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1 July 2008 Description and phylogenetic relationships of two new species of Baripus (Coleoptera: Carabidae: Broscini) and considerations regarding patterns of speciation
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Abstract

Baripus Dejean is a genus of the family Carabidae restricted to southern South America. Three subgenera are recognized within the genus; one of them, Cardiophthalmus Curtis, is endemic to the Patagonian Steppe. Together with the members of the genus Cnemalobus Guérin-Méneville, these beetles are the largest Carabidae of the Patagonian Steppe. New studies in the northern region of Patagonia, the Payunia, reveal the presence of two new species, Baripus (Cardiophthalmus) nevado, new species, and Baripus (Cardiophthalmus) precordillera, new species, restricted to isolated montane habitats. In this paper, we provide morphological descriptions of the new taxa with illustrations of male and female genitalia. We also conducted a phylogenetic analysis including all known species of Baripus. The cladistic analysis showed that B. (C.) mendozensis, B. (C.) nevado and B. (C.) precordillera constitutes a monophyletic group of species. These three species are allopatric, but B. (C.) mendozensis and B. (C.) nevado ranges are in close proximity. The distribution pattern, together with the phylogenetic pattern, suggests a possible peripatric pattern of speciation. We used a predictive model of species distribution to establish the present, past, and future distribution of B. (C.) mendozensis which is the most widely distributed species. Based on these analyses, we speculate that the current pattern of speciation may be a result of climatic changes during the Pleistocene.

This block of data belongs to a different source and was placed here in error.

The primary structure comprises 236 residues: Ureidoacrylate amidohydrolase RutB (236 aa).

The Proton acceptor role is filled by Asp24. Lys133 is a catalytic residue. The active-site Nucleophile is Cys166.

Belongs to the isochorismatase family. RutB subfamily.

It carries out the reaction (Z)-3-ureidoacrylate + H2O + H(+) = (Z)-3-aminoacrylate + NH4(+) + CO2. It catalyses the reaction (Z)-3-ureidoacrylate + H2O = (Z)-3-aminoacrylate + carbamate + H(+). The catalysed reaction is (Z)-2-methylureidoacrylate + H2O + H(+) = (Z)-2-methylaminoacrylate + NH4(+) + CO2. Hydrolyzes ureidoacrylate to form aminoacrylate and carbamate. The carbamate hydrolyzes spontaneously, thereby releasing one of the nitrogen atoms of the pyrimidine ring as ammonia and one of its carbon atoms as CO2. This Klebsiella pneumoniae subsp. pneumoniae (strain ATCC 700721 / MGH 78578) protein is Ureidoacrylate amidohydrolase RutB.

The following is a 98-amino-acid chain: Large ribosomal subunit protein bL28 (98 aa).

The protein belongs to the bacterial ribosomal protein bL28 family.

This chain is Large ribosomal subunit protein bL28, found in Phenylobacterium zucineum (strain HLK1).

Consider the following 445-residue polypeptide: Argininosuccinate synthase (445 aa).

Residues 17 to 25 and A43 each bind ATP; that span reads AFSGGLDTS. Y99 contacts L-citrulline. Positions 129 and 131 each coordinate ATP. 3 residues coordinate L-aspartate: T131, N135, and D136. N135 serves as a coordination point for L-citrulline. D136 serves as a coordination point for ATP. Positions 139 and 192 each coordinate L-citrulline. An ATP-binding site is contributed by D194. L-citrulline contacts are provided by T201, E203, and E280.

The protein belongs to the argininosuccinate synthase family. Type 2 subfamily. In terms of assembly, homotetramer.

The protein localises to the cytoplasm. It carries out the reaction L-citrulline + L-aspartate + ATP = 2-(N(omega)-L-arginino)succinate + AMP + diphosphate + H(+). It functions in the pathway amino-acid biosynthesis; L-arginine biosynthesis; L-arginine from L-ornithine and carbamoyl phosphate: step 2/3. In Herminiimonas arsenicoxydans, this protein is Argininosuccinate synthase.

Sergio A. Roig-Juñent, Federico Agrain, Rodolfo Carrara, Eider Ruiz-Manzanos, and Marcelo F. Tognelli "Description and phylogenetic relationships of two new species of Baripus (Coleoptera: Carabidae: Broscini) and considerations regarding patterns of speciation," Annals of Carnegie Museum 77(1), (1 July 2008). https://doi.org/10.2992/0097-4463-77.1.211
Published: 1 July 2008
JOURNAL ARTICLE
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